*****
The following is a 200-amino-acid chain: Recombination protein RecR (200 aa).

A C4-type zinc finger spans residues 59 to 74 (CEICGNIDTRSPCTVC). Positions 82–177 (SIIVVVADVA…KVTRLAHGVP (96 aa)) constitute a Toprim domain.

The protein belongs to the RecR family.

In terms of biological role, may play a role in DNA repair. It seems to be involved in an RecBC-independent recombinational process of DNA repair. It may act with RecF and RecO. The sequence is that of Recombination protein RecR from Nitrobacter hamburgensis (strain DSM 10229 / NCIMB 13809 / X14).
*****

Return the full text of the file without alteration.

The following is a 200-amino-acid chain: Recombination protein RecR (200 aa).

A C4-type zinc finger spans residues 59 to 74 (CEICGNIDTRSPCTVC). Positions 82–177 (SIIVVVADVA…KVTRLAHGVP (96 aa)) constitute a Toprim domain.

The protein belongs to the RecR family.

In terms of biological role, may play a role in DNA repair. It seems to be involved in an RecBC-independent recombinational process of DNA repair. It may act with RecF and RecO. The sequence is that of Recombination protein RecR from Nitrobacter hamburgensis (strain DSM 10229 / NCIMB 13809 / X14).